Hard boil 4 eggs. Steep a small piece of the dried tamarind in a small cupful of boiling water, stirring it about to make a thick, brown 'tea' and then sieve out the bits, keeping the brown liquor. Meanwhile grind a teaspoonful of cumin seeds, and add about half a teaspoonful of ground cinnamon. (Cinnamon is a wooden bark and is sold rolled up in sticks. It is almost impossible to grind it yourself and is one of the few spices which Scrote buys ready ground.) Finely chop a clove of garlic and a similar-sized piece of fresh root ginger, then add to the spices and grind to a paste of ginger, cinnamon, & cumin. Add a small dessertspoonful of dark brown sugar. (Indians use jaggery, a residue of cane sugar, but dark brown sugar will do.) Finely chop a large onion, and fry until well softened in a little oil. Add the spices, and a can of tinned tomatoes, chopped. Add the tamarind juice. Shell & halve the hard boiled eggs and lay in the sauce neatly. Simmer until the sauce is thick and serve with rice or Indian breads.
This is a meat curry from the Indian state of Kerala which is unusual because it has no garlic or ginger. When he can get it, Scrote uses mutton for this, which has a richer smoother flavour, lamb will do. You also need turmeric, chili, pepper, cinnamon, coconut, onion, coriander, clove, tamarind, aniseed. The recipe Scrote has gives rather a strange way of cooking, with the meat boiled separately first, but he feels it is easier to do it the way given here.
Cut about a pound of lean lamb into pieces, and chop a large onion. Crush and grind a teaspoon of coriander seed, three cloves, half a teaspoon of ground cinnamon, half a dozen black peppercorns and a small dried chili (taking care not to get the chili anywhere near your face or eyes!) Steep a lump of tamarind in a little boiling water to produce a thick brown liquor and discard the solid residue. Crush and grind separately some aniseed seeds, and reserve for a garnish.
Fry the meat in a little oil over a high heat until well coloured. Add the onion and brown that as well. Add the spice mixture and the tamarind juice. Add a big lump of creamed coconut and about a cupful and a half of water, and stir to form a thick gravy. Cover tightly and simmer gently for about an hour (longer for mutton) until the meat is very tender. Serve with rice, and garnish with the ground aniseed.
Papad or papadoms are made from dried gram (pea or bean) flour and can't really be made at home. They are bought ready made, but not ready-cooked no matter what supermarkets may try to persuade you. They come in several flavours- plain, garlic, chili or black pepper- but there is a bit of an art to cooking them. You need a very wide shallow pan and some cooking oil.
Pour the oil into the pan until it is about half an inch deep. Heat the pan strongly so that the oil becomes very hot- when the oil is trembling and just beginning to smoke it is at the right temperature. You now need to work very rapidly. Have your papad ready and a plate with some kitchen paper on to receive the results. Get some tongs or a long spatual and a long fork and quickly slide a papadum under the oil sideways. It will writhe and expand- this is why you need a big pan since the finished papad is nearly twice as big as it started. Quickly turn the papad over making sure all parts go under the hot oil and it is fully puffed up, but if it starts to turn brown remove it at once. Remove and hold over the oil for a few seconds to drain and put on the kitchen paper. Repeat with the next papad. Eat while still warm and crisp.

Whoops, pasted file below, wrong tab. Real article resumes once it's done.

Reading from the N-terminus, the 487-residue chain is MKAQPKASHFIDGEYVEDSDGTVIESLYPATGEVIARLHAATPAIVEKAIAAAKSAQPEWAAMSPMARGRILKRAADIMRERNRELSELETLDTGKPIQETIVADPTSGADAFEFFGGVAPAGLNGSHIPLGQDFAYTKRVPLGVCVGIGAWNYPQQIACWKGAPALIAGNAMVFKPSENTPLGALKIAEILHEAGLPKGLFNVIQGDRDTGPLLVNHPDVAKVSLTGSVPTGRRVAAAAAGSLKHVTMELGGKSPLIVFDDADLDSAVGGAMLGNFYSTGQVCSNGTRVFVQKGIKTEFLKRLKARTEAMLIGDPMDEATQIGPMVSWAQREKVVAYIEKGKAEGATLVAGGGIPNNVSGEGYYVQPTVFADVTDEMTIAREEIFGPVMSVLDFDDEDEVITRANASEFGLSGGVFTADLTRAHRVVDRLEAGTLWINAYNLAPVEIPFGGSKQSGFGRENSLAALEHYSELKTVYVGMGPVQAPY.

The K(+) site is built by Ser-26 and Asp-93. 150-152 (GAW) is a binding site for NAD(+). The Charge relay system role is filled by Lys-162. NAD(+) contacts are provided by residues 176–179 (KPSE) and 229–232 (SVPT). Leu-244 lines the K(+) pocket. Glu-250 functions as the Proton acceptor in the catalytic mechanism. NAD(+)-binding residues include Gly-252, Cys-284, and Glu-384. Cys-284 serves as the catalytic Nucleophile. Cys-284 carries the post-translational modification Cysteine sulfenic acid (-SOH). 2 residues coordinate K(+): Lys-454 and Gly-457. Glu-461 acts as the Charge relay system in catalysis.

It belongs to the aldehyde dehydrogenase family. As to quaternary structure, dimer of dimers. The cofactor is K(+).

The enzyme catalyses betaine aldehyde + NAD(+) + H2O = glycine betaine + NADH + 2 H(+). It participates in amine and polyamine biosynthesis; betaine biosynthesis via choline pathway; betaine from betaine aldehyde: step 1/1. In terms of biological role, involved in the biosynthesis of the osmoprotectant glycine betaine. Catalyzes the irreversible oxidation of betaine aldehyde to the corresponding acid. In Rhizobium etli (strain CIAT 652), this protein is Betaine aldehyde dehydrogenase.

The oil used for deep-frying the papad is generally no good for other uses, so you should keep used oil separately. Black pepper papad in particular tend to cause the oil to foam during cooking and to gellify afterwards.
This is the graceful, cooling salad found throughout the east. Grate half of a whole cucumber and mix it with about half a pint or more of natural yoghurt. Add some ground cumin. Garnish with coriander leaves if liked.
Scrote is very fond of samosas and always makes a bee-line for them if there are any around. Samosas are spicy little pasties stuffed with a vegetable or meat filling. The classic stuffing is peas and potatoes. They are unusual in that they are deep fried rather than baked.
Make a pastry from one and a half cups of plain (ordinary) flour by rubbing in two tablespoons of melted ghee (clarified butter) and a pinch of salt. Add a little water to make a smooth dough. Knead the dough and leave to rest while you make the filling.
For the filling you need two cooked boiled potatoes and a cup of peas. Finely chop and fry a piece of ginger and a small onion. Add the potatoes, diced and the peas, some ground coriander and some garam masala (a readily available Indian spice mixture).
Knead the dough again and divide into small balls. Flatten each ball into a circle and fold over to make a semi-circle. Roll out thin, and put a spoonful of filling on one side. Fold over to make a triangular pasty. Repeat for the others. Deep fry the pasties in hot oil and fry until golden. Serve hot or cold.